Many of these formations are naturally balanced, as if a sculptor has worked magic.   The tour ride through Red Rock Ranch is “nice and easy” and as smooth as a Frank Sinatra ballad.  There is no rush on this fascinating tour.  If you are fond of rugged desert landscapes, you’ll be more than satisfied you took the time for Red Rock Ranch.

Do be aware, however, you have to ask around in order to take the tour.   Van Horn is small enough and the people are friendly enough so you’ll easily be led in the right direction.  Just to give you an idea how friendly Van Horn folks are –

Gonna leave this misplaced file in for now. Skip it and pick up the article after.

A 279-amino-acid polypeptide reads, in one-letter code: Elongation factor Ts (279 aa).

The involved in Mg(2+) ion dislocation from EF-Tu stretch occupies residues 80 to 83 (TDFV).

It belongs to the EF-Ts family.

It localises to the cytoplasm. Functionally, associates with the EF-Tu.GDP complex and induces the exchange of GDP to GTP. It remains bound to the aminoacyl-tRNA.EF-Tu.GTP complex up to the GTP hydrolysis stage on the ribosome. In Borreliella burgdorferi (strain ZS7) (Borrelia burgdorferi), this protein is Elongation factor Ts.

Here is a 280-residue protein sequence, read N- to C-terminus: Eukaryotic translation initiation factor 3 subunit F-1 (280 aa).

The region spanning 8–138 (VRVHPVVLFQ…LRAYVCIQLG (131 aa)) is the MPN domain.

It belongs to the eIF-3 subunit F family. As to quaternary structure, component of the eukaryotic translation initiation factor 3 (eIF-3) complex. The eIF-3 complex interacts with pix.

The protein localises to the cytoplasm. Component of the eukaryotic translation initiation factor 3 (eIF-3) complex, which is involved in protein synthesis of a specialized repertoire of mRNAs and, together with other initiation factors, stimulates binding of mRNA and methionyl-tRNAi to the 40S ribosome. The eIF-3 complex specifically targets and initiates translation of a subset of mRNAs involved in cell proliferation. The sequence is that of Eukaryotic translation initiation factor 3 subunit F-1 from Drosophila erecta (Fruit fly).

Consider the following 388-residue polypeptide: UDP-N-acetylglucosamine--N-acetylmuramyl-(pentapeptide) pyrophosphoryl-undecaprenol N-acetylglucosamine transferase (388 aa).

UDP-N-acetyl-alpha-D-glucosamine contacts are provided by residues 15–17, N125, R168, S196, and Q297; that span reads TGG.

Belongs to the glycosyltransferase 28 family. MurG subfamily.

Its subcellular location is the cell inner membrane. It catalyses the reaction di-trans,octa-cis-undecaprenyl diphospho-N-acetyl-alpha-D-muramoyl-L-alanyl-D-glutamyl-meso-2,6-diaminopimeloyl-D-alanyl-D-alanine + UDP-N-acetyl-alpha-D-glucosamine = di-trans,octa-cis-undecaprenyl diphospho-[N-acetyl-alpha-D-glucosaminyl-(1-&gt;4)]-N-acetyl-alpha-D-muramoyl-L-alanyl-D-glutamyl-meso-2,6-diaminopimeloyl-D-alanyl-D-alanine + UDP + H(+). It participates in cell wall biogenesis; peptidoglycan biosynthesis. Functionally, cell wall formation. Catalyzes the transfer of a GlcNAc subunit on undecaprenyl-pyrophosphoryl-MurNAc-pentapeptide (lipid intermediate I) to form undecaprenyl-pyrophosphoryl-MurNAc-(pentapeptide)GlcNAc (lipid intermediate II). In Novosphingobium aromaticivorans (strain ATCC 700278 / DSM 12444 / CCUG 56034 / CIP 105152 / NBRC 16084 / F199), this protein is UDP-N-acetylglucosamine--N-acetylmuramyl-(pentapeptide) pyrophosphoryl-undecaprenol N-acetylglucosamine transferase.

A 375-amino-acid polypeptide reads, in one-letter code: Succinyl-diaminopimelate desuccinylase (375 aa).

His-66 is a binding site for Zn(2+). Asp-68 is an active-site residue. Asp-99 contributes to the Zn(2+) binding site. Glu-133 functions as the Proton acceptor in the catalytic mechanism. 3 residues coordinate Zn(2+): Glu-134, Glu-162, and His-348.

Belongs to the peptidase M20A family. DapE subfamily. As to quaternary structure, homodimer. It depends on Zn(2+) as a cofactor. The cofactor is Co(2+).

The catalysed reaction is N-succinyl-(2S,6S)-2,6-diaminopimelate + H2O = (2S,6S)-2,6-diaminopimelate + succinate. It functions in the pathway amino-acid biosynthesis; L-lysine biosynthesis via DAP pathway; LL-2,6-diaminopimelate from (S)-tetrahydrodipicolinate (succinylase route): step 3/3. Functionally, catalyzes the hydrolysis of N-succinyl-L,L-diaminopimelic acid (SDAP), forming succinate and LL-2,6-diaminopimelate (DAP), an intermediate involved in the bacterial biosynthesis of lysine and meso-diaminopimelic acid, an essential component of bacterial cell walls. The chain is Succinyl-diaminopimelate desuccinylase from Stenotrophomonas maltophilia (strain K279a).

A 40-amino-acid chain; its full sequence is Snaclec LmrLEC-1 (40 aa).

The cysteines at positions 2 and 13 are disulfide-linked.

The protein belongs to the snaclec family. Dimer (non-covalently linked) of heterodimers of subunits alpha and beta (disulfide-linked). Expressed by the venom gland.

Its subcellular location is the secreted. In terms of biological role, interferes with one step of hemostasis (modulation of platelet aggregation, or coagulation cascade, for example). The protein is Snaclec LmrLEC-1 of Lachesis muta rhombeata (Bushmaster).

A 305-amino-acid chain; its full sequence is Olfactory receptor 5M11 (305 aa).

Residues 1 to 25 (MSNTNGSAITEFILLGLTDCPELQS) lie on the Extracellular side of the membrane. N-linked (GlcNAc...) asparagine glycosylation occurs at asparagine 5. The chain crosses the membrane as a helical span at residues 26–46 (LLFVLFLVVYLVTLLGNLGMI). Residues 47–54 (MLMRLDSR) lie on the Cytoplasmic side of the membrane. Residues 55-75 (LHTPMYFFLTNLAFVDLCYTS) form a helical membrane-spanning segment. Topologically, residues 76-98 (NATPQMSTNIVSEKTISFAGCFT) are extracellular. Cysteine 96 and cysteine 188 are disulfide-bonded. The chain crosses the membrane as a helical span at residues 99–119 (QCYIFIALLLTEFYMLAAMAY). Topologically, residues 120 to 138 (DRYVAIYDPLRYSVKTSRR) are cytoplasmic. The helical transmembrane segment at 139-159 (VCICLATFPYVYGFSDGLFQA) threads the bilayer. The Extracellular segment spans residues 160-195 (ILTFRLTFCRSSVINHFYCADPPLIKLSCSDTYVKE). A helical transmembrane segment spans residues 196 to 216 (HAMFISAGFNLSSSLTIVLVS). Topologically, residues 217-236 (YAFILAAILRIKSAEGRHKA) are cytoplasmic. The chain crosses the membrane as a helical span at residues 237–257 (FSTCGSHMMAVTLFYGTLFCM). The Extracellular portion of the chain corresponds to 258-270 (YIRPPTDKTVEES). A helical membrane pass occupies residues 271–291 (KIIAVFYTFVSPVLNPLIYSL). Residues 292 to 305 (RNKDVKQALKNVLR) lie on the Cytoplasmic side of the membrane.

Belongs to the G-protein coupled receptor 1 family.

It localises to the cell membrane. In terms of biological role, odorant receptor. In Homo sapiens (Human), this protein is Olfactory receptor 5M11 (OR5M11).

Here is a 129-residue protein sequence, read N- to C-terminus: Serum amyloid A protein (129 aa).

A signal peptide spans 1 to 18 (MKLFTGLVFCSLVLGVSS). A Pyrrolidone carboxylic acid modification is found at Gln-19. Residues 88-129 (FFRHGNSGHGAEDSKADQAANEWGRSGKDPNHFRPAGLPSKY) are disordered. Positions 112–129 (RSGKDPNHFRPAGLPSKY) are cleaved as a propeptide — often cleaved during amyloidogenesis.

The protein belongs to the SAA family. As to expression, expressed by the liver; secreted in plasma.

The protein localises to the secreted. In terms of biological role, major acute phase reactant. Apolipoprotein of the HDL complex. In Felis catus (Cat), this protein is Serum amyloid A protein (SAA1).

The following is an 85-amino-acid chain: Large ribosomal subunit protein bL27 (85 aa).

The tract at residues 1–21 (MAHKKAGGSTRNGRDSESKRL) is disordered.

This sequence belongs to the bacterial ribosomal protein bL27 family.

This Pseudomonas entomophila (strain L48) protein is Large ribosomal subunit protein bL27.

my visit was chronicled in the local newspaper as if I were a celebrity.

Travel Destination :: Fredericksburg Texas

LONG EXPOSURE LANDSCAPE PHOTO

I will always have fond memories of this farm in Fredericksburg, Texas. I saw it go from derelict to functional from my teenage years to just recently. After my parents passed away my chore cleaning turned to reflecting on all my parents gave me. Night gave way to remembering especially while roaming the property under the full moon. The farm is in a remote area and the neighbours are miles away. So, silence offered ample time to talk to my parents. I thanked them for their sacrifices, their unyielding support and for making me the person I am today. With all their faults, they were – and are – the best.

Many good memories flashed through my mind during this time.